'Ohmygod, ohmygod, ohmygod, DARK WATER! ohmygod, ohmygod, ohmygod, NOOO!' is how it normally goes when I'm faced with my nemesis. I've long had a phobia about murky depths, and a phobia it most definitely is, because it even affects me in the bath. I kid you not; if I'm in the bath and someone turns the light out, I completely freak – that's a phobia, no doubt about it. Peta once brought along a selection of scented candles on a skiing holiday so we could have some nice, romantic candlelit baths after a hard day on the slopes. It didn't end well; I don't tend to relax when screaming.
So the thought of coming back from Mérida to Playa del Carmen to go scuba diving in a cenote wasn't exactly top of my list, but cenote diving is one of the unique experiences of this part of Mexico, and it would be silly not to at least try it. A cenote (pronounced 'seh-no-tay', from the Mayan for 'water-filled cavern') is a flooded limestone sinkhole that's formed when the roof collapses on an underground river. Being made of limestone, this part of the Yucatán is riddled with underground lakes and rivers formed by rainwater seeping through the ground, and this porous geology has created a collection of some 6000 cenotes, surrounded by forest and connected to each other by endless miles of flooded caves and river systems, most of which is still unexplored.
The most accessible cenotes aren't quite so mysterious, and every dive operator in the area promotes cenote diving alongside the more traditional reef dives off the island of Cozumel, so when we turned up in Playa, fresh from the five-hour bus ride from Mérida, and found we couldn't get space on a Cozumel dive for a couple of days, we figured we'd try a cenote dive in the meantime. So we signed up with Dive Mex, the people who'd taught Peta to dive, and rolled up the next day to meet our guide, Dario, and another paying customer, an affable American from Oregon called Roger, who'd been diving since the 1970s.
Dive One: Kukulkan
Now, bear two things in mind. First, this was Peta's first real dive following her course; sure, as part of the PADI Open Water course you have to do four dives in open water (in her case, the sea), but these are part of the course rather than independent dives, so this was Peta's very first dive as a qualified scuba diver. And second, I'm deeply phobic about dark water, I get claustrophobia, and I hate large cavernous spaces, like aircraft hangers. It turns out that cenote diving needs you to be in control of your buoyancy – one of those skills in scuba that takes time to learn, much like stability on a bike – and it also consists of a lot of enclosed, dark water and, um, cavernous spaces. As a team, we couldn't have been less suited to cenote diving.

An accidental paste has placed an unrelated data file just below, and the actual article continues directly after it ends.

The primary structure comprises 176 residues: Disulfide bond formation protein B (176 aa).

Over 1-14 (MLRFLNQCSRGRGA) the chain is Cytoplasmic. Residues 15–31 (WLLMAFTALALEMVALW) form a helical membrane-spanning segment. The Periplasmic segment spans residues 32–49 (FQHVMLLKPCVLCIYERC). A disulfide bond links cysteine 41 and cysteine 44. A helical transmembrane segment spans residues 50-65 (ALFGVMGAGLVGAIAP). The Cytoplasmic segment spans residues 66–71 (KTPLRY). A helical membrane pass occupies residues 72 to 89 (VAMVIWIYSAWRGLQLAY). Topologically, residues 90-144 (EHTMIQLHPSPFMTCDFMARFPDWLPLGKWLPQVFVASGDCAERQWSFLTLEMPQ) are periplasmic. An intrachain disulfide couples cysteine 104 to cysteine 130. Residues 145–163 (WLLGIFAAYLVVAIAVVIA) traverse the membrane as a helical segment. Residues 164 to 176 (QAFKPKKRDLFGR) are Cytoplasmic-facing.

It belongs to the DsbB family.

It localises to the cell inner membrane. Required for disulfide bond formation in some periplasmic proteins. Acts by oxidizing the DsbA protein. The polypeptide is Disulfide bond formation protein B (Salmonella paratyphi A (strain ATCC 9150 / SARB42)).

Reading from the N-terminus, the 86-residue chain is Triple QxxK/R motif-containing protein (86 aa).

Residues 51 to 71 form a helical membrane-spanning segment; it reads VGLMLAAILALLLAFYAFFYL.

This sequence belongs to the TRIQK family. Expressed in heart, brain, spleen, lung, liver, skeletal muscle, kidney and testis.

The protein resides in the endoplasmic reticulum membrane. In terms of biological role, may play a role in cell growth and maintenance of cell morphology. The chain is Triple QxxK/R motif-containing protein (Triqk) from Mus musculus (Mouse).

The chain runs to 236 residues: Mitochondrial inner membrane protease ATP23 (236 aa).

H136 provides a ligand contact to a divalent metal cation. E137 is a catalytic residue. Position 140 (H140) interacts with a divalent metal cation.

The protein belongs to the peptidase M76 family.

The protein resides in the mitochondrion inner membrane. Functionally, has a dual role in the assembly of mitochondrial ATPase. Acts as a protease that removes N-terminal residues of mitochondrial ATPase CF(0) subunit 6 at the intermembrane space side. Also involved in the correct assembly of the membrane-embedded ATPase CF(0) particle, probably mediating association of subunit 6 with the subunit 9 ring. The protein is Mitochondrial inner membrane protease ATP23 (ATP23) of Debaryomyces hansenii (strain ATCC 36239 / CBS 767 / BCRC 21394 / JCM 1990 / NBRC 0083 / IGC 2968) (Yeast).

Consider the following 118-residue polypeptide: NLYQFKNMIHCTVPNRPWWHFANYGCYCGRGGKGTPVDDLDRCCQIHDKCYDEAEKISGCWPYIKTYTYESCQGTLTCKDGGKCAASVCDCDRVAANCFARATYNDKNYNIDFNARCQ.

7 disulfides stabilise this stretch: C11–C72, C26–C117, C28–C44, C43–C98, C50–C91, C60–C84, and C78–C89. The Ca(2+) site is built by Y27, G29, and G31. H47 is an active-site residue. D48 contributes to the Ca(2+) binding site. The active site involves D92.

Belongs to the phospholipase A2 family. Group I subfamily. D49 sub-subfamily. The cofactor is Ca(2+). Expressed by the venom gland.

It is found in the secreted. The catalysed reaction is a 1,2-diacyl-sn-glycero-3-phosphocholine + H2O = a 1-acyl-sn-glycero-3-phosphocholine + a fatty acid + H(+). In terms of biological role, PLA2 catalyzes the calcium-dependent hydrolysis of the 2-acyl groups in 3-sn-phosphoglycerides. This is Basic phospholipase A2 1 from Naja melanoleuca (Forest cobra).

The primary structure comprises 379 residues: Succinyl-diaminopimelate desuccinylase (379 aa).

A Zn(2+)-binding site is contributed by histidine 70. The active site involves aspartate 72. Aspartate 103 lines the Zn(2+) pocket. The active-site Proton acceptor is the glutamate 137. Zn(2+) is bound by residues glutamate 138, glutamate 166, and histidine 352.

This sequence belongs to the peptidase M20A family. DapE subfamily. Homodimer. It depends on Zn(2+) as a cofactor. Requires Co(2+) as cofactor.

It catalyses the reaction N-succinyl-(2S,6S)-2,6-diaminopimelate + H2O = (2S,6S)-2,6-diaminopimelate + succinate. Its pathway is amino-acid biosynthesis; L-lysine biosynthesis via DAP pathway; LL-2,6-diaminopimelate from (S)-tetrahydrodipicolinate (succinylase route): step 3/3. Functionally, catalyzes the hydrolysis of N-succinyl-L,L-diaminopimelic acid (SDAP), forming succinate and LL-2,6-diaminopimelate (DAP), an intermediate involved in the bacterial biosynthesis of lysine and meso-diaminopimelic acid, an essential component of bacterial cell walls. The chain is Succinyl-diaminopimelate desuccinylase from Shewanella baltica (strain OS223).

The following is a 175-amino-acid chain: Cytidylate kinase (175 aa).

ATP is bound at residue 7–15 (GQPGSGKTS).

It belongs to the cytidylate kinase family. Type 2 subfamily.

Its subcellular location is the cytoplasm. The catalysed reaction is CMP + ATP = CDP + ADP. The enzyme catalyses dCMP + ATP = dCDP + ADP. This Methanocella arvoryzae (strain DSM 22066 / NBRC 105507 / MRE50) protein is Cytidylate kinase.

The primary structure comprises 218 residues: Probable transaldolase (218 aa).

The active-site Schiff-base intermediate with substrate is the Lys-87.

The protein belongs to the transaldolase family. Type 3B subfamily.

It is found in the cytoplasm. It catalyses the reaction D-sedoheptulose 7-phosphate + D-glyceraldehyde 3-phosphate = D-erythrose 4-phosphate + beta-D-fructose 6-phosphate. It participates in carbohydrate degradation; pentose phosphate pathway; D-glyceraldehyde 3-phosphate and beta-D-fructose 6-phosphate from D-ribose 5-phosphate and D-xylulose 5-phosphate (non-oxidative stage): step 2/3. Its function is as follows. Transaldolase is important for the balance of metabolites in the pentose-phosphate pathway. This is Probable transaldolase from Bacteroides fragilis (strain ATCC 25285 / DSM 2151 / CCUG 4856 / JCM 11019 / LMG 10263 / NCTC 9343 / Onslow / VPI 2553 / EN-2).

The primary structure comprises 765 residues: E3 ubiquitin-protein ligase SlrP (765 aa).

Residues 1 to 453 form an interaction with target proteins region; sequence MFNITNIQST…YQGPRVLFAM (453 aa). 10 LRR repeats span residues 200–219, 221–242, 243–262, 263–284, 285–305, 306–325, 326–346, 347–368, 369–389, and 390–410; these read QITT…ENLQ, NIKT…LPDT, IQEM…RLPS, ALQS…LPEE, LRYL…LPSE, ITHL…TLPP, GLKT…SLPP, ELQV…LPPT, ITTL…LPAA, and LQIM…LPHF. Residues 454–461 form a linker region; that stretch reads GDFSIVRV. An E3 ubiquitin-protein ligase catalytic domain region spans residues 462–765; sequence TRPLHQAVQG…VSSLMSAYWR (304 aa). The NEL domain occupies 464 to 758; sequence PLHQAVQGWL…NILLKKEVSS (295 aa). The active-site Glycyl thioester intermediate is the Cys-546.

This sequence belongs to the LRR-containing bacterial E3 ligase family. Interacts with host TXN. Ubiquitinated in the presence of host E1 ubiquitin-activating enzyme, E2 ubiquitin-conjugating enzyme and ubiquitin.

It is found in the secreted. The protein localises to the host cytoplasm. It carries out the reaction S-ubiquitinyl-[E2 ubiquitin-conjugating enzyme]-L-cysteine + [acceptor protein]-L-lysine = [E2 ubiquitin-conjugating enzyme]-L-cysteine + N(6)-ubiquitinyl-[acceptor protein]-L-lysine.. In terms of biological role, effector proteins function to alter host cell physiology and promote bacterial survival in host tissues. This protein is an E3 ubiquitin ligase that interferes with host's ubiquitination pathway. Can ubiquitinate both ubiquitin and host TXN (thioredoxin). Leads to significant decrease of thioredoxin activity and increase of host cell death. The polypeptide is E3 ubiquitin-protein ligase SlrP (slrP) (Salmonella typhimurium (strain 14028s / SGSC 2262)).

The first dive didn't go well, it must be said. Dario, a middle-aged Italian man who thought (and probably wished) he was a lot younger and more handsome than he actually was, drove us out to the Chac Mool cenote, on the way south to Tulum. Here, in the shade of the forest, he talked us through the two dives we'd do and showed us the dark and menacing-looking cenote entrances – one called Kukulkan and the other called the Little Brother – before taking off his groovy yellow aviator sunglasses, stripping to the waist, sucking in his chest like Val Kilmer in that famously homoerotic locker room scene in Top Gun, pulling on his wetsuit, and jumping into the cenote entrance, which at this point was little more than a rock pool. We struggled into our suits in the heat and waddled down to the entrance with our tanks on our backs, and there was Dario, trying to rush us into the pool. 'Come on, jump in,' he shouted, while we flapped about on the side, trying to make sure we hadn't forgotten anything vital.
Cenotes in Mexico can be busy places with lots of divers, so there's an element of crowding that the guides obviously want to avoid, but rushing a total novice and a diver with a phobia is going to end badly. When we were doing our buoyancy checks to ensure we had the right amount of weight strapped to our waists – you let the air out of your jacket and sink into the water, breathing normally, and when you have the correct weight your eyes should be level with the water – I had a panic attack at the dark water beneath me, and had to tell Dario to go and check someone else first, while I calmed down. He looked at me in the way that Italian men do when they encounter a member of the male sex who might be showing feelings – it isn't an enjoyable look to be on the other end of – and went to help Peta while I spluttered around and tried to calm myself down.